The Battlefield V beta has opened up to the public today, but we’ve already been playing the closed beta for a couple of days before today, giving us enough time to make our early judgements of DICE’s latest entry into the Battlefield series. The beta gives us the opportunity to play classic Conquest on two maps, Rotterdam or Arctic Fjord, or experience the first two days of a Grand Operation in Narvik, Norway (which also includes the Arctic Fjord map).
Rotterdam in particular is gorgeous. It’s a bright, vibrant, beautiful recreation of Rotterdam during World War 2 and I’ll make an early call that it will stand as one of the most popular maps in the game. The maps based in Narvik are equally aesthetically pleasing, as players fight in a snow-encompassed Norway.
The first feeling you’ll get when you jump into a game is familiarity. This is still very much a Battlefield game. The HUD, the gunplay, the movement (which does feel slightly smoother), the sound effects – this is classic Battlefield as we know and love it, but with some slight changes.
First of all is the class system. Classes include Assault, Support, Medic and Recon – so far, so familiar, right? But now we have Combat Roles. Combat Roles allow players to specialize their classes through ways of a skill tree to make them more adept at a particular role, such as focusing your Assault class to be better equipped to deal with vehicles over infantry. This will allow players to tailor their classes more intricately to better suit their playstyle.
Ammo is really sparse and it won’t take long before you run out
Ammo is really sparse and it won’t take long before you run out, I can’t tell you the amount of times I ran out of bullets mid-fight and had to quickly pull out my pistol to finish my enemy off; it’s an adrenaline rush and although some people may find it frustrating I think that making players keep a closer eye on their ammunition adds another dimension to the game. Luckily, if you do run out, there are ammo and health stations dotted around the maps where you can refill if you need to. Alternatively, if one of your squadmates is playing Support they can still toss you some ammo.
Speaking of squads, they will be more important than ever in Battlefield V. As well as the fact that you’ll be relying on your squadmates heavily for healing and ammunition, squadmates can now revive any other downed squadmates, even if they aren’t playing a Medic. Reviving a squadmate puts you in a short animation which takes a few seconds to complete, so it’s important that you make sure the area is safe before attempting to revive someone. It’s another great change and one that encourages you to stick together with your squad. The downside I have found with this is that, well, not many people do stick together and play as a squad. I have had a few instances of my squadmates literally running over me while I lay there appealing for them to revive me. This is a player issue and not a game issue, but it may prove that the squad system only really comes into its own if you play with friends.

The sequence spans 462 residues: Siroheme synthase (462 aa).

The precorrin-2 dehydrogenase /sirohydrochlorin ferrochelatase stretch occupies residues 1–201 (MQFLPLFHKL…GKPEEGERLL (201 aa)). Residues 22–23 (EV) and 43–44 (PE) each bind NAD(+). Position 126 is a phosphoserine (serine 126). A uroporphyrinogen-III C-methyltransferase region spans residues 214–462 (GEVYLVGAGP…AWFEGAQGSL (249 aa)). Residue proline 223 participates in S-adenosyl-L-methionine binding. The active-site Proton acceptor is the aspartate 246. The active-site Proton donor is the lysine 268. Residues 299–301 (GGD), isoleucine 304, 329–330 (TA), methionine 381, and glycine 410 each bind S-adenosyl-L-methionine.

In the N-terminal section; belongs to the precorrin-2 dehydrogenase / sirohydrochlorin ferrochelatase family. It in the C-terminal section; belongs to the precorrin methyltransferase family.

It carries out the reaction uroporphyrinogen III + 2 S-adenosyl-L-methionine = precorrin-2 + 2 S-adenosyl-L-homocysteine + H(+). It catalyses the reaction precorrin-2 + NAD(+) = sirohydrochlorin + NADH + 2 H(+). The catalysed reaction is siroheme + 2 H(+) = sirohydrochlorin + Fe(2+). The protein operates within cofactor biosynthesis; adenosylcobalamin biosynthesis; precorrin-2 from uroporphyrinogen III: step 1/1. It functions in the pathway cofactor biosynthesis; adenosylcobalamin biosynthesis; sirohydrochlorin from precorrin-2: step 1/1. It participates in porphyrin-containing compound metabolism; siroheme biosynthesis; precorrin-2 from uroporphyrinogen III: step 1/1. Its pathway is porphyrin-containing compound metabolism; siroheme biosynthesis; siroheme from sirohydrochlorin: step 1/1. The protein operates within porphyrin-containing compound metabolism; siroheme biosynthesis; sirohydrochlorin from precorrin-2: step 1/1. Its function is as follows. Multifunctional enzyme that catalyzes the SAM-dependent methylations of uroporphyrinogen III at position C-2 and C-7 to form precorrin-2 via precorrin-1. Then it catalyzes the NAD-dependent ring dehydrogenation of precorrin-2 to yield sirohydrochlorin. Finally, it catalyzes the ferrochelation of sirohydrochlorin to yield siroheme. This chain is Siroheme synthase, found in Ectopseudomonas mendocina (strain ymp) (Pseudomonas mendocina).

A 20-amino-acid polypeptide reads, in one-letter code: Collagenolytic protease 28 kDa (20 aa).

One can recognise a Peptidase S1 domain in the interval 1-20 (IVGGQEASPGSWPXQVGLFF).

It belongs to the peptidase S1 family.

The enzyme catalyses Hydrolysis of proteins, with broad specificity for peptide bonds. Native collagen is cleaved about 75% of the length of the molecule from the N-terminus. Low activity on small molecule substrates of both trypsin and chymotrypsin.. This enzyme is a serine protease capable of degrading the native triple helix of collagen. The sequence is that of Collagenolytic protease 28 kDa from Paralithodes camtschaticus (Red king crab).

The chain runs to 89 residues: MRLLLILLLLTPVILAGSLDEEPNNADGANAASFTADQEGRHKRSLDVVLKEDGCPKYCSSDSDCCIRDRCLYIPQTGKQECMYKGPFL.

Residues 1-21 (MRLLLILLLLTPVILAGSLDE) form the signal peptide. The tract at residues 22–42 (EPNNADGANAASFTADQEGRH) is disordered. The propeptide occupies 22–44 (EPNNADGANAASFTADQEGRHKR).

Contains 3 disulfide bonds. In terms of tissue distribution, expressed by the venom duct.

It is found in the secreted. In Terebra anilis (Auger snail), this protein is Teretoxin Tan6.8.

Destruction is back and turned up to 11. On Rotterdam, full building fronts collapse in front of you and in Arctic Fjord entire buildings break down into rubble. As previously announced by DICE, every player has a tool kit which they can use to fortify damaged buildings – it’s another interesting new change that gives us a new dynamic that we haven’t experienced before in Battlefield and it’s one that I have found works well.
The beta also gives us a small glimpse of the much-promoted “Tides of War”
The beta also gives us a small glimpse of the much-promoted “Tides of War” feature, which appears to be a small set of challenges for the player to complete in-game rather than a new mode; these challenges include things such as “Capture 5 points on Arctic Fjord” or “Win a Grand Operation”. Completing these challenges grants the player XP and rewards. DICE have said that this is just a small taste of what Tides of War will offer, and that Tides of War will be an evolving journey featuring a new narrative every few months. Most excitingly, we know that Tides of War will bring with it new maps, all of which will be completely free to all players, thus keeping the player base from being split.
From a technical standpoint, the beta did have some initial stability issues which did seem to be ironed out quite quickly, it has been a smooth experience since then. It’s important that DICE get any stability issues completely sorted out ready for launch to avoid another disastrous launch like Battlefield 4 had.
From what I’ve seen so far, Battlefield V will do little to change the opinions of people who haven’t enjoyed Battlefield before. Battlefield fans should love it, Battlefield haters should hate it. This looks, feels and plays like every Battlefield that has come before it, to the point where it could easily be argued that this is a World War 2 reskin, but the small tweaks and changes lead to—in my opinion—a more polished, enjoyable, and immersive experience. If we add to that the fact that all players will have access to all of the new content for free, and DICE could well have a winner on their hands with Battlefield V.